There have been many times where I was dead-set on being right about things, only to later find out I was wrong.
That’s the beauty of exercise and strength training: continuing to learn and grow. You should never be complacent with what you know. Buy books, read articles, ask around your gym. You can only benefit from this. You can add to what you already have in your arsenal and become a complete package. Here are some things I wish I knew when I started 8 years ago. (Disclaimer: this is mainly directed at beginners, but some of these things may be new to you even if you’ve been lifting for some time)
Just because your numbers are going up doesn’t mean you’re doing the exercise right. I remember hitting plenty of milestones in regards to benching, squatting, and deadlifting. However, I would later find out little things I was doing wrong that could have led to injury. Fixing these minor tweaks made the exercises much harder, but I felt much stronger and safer because of them.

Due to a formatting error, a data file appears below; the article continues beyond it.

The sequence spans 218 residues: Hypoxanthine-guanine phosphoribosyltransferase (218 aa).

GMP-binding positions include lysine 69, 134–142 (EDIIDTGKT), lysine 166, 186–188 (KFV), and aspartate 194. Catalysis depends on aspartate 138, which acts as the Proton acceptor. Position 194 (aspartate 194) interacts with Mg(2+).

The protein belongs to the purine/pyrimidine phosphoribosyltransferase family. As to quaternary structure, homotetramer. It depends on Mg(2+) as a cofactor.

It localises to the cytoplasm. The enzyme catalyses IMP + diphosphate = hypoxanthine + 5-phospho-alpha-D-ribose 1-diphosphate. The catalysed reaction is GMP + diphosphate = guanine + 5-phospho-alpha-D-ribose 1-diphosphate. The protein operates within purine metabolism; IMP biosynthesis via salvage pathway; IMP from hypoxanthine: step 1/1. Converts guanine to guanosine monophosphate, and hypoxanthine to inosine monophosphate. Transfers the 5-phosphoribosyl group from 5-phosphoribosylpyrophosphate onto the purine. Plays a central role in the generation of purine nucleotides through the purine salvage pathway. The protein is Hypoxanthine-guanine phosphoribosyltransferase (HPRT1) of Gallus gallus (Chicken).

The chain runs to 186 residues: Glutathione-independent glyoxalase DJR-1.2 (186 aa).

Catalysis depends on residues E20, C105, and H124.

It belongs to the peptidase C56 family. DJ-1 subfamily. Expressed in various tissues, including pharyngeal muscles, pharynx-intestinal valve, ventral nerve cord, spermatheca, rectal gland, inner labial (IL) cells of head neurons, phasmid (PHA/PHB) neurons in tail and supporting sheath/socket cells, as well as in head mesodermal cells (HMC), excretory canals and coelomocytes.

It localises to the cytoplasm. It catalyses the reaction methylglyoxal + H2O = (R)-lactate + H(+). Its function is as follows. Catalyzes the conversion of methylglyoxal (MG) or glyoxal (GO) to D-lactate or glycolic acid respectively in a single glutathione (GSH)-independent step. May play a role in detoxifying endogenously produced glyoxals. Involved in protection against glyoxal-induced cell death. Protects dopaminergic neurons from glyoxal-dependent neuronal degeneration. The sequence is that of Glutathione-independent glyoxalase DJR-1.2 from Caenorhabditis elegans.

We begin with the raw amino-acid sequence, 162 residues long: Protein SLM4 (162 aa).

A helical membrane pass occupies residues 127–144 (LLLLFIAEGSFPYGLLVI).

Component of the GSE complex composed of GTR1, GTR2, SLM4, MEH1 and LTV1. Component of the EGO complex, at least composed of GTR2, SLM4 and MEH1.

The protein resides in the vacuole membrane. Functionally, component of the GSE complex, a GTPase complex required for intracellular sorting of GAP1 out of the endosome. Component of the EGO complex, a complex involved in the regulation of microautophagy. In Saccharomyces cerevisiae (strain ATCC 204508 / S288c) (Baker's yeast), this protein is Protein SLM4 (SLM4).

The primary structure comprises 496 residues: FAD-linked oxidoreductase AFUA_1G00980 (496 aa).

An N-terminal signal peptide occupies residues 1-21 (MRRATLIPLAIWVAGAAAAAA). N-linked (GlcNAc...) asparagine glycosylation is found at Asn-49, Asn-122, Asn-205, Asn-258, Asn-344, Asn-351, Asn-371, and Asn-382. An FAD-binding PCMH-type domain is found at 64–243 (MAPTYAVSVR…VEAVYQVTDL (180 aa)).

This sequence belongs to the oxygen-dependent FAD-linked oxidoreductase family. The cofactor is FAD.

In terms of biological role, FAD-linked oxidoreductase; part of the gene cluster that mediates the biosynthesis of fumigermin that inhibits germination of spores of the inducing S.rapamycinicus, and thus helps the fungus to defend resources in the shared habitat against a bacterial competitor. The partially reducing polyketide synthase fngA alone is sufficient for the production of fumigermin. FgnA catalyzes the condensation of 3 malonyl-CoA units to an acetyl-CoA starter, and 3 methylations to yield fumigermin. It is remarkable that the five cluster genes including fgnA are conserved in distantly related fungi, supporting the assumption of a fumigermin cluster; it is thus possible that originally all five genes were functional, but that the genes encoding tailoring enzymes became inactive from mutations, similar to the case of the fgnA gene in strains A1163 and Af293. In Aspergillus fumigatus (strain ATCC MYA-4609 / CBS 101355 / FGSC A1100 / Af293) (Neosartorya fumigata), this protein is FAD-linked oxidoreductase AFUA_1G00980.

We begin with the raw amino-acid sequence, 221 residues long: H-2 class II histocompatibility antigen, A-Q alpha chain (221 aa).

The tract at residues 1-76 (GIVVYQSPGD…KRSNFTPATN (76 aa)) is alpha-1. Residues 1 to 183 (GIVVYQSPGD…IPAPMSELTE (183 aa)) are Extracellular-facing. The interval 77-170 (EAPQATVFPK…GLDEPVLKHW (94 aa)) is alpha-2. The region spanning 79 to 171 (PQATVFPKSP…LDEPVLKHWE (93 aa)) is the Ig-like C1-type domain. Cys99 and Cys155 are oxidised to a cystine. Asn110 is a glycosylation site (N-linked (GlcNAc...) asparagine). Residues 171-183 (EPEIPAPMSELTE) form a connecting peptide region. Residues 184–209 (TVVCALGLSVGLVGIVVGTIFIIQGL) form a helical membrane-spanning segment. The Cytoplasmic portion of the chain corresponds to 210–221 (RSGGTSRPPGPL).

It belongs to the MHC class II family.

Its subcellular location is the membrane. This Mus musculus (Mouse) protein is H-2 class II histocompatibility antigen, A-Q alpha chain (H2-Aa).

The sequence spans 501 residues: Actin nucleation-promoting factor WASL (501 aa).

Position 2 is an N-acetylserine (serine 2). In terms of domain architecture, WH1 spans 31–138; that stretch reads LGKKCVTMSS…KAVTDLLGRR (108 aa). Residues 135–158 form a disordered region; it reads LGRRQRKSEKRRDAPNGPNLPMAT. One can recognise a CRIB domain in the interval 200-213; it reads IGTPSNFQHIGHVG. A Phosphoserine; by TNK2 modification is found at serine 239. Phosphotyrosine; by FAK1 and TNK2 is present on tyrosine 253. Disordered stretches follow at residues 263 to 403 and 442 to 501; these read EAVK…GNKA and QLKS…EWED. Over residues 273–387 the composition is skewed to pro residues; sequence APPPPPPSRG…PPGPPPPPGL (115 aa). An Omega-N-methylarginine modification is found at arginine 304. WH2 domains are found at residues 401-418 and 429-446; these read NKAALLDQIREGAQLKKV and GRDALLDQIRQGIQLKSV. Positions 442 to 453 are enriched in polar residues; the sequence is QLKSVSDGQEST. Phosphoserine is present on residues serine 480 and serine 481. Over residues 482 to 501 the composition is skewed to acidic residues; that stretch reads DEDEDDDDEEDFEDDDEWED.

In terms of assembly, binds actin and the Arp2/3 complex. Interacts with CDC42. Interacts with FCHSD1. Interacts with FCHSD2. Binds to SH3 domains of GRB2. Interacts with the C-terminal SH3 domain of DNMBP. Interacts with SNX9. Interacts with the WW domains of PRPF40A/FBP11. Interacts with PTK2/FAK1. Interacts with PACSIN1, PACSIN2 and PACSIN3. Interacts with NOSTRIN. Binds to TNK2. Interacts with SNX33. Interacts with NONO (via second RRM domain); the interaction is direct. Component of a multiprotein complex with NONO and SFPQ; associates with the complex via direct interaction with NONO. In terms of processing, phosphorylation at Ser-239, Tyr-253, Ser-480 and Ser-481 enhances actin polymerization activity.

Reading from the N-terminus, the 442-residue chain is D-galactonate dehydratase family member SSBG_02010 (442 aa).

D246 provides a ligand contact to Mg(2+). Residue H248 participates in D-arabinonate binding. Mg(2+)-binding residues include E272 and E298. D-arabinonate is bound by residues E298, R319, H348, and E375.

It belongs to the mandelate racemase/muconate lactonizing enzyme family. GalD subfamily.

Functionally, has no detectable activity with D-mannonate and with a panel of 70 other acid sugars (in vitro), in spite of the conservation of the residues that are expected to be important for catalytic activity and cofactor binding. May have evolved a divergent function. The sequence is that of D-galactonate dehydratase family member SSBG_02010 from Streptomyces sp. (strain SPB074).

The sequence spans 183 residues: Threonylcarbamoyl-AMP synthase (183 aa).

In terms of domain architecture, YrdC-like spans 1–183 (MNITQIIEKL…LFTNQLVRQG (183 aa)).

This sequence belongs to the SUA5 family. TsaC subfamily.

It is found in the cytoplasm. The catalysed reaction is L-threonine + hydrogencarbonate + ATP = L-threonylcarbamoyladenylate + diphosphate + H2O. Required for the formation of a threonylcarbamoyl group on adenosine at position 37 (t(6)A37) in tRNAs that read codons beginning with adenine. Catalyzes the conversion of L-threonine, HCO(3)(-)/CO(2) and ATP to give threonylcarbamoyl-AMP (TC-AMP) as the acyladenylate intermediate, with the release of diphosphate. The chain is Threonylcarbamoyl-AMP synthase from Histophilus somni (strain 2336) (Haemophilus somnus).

Mobility work is extremely important. After a couple years of lifting, I was at the top of the world. I was bigger, stronger, had more confidence, etc. However, I didn’t realize how tight I was, and how that was restricting much of what I did in the weight room and in my life. If you don’t know much about mobility, do some research. Thoracic spine mobility, shoulder mobility, hip mobility, ankle mobility, the list goes on and on. Look up people like Kelly Starrett, Eric Cressey, Matthew Ibraham, and others. They all have YouTube channels and their attention to detail in regards to range of motion, stability, and mobility are some of the most useful and eye-opening pieces of information you can find.